Curiosity Rover Finds Purple Rocks On Red Planet

A group of purple rocks spotted by NASA’s Curiosity Rover has sparked the interest of agency scientists, who believe they could hold clues as to what was life once like on Mars.

The oddly-colored rocks were discovered while Curiosity was scouting the Martian landscape near Mount Sharp’s base. NASA engineers used the rover’s Mast Camera (Mastcam) to capture an image of the rocks in three frames.

According to NASA, the variations in the Martian rocks’ colors point to their diverse composition, particularly those located in the lower regions of Mount Sharp.

Many of the purple rocks observed by Curiosity in the foreground correspond to areas where the rover also detected the iron-oxide mineral hematite using its Chemical and Mineralogy (CheMin) instrument.

On Earth, hematite is often used as a pigment, or a component for making jewelry. The mineral is known to have a wide variety of colors, which include red, brown to reddish brown, gray to silver gray, and black. Its red color can sometimes bleed, leaving a more purple tone in its stead.

NASA said strong winds in the area tend to keep rocks free from the red dust that typically cover many regions on Mars. This allowed Curiosity to spot the purple rocks on the ground.

Signs Of Life On The Red Planet

Researchers studying the red planet consider the discovery of hematite as very interesting, especially since the mineral is known to form in aqueous environments. Its presence on Mars could help prove that water was once very much part of the planet at some point.

Dr. Joy Crisp, a project scientist for the Mars Exploration Rover Mission, pointed out that where there was water, there’s also a likelihood that life had once thrived in the area as well.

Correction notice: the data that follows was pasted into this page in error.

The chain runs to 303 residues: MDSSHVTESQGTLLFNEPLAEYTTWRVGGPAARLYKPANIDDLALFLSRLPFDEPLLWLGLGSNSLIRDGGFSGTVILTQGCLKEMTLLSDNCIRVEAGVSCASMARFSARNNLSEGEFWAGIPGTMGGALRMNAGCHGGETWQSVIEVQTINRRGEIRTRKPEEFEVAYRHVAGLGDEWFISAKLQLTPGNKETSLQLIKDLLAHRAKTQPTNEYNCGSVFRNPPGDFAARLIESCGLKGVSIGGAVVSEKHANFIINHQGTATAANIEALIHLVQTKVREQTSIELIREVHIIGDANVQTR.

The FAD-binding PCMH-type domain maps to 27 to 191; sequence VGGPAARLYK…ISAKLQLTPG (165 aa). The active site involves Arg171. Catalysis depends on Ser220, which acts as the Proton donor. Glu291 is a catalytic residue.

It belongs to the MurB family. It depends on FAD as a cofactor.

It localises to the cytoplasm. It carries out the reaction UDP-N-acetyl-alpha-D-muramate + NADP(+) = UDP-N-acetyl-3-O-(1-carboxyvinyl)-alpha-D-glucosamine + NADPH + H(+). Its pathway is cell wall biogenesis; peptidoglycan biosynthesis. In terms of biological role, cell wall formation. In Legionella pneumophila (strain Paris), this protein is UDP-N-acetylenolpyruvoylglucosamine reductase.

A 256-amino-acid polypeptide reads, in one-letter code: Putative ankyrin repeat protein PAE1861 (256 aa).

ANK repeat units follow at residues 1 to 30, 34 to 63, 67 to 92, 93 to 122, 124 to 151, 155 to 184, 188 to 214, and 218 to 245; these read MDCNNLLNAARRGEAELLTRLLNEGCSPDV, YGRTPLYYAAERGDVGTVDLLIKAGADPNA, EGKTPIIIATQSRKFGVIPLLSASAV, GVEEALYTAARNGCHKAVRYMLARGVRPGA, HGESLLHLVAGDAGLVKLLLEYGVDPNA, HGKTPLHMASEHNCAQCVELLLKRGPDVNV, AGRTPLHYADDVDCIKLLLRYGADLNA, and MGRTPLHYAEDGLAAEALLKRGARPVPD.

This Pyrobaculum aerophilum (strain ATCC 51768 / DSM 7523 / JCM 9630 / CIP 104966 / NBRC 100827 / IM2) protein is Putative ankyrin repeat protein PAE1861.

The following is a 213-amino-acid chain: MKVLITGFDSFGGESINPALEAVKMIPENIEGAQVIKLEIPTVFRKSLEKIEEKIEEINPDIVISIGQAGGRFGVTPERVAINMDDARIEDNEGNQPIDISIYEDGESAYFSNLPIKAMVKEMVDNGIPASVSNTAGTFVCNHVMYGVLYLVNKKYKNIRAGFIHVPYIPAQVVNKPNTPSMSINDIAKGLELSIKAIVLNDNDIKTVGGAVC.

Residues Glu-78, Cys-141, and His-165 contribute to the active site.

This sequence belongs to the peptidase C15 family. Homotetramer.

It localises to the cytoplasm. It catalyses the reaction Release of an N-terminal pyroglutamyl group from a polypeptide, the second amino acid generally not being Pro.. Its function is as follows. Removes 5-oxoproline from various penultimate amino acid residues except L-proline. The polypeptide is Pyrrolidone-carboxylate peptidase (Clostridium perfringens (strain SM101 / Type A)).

Crisp explained that if they could determine how hematite was formed on Mars, they could find out more about the kind of environment that existed on the planet. This could help reveal whether Mars had favorable conditions enough to sustain life.

Aside from looking for potential signs of life, Curiosity was also scouting the base of Mount Sharp to uncover clues on how the 18,000-foot mountain was formed.

“There’s nothing like [Mount Sharp] on Earth,” John Grotzinger, lead scientist for the Curiosity mission, said. “We don’t really know what’s going on there.”

The Gale crater on Mars is believed to have been formed following a major asteroid impact. However, this is not the case for the mountains on the planet. Researchers suspect that Mount Sharp could have been formed years before the crater came to be.

Grotzinger and his colleagues hope that data from the Curiosity Rover will them uncover more things about the Mount Sharp’s origins. – Tech Times
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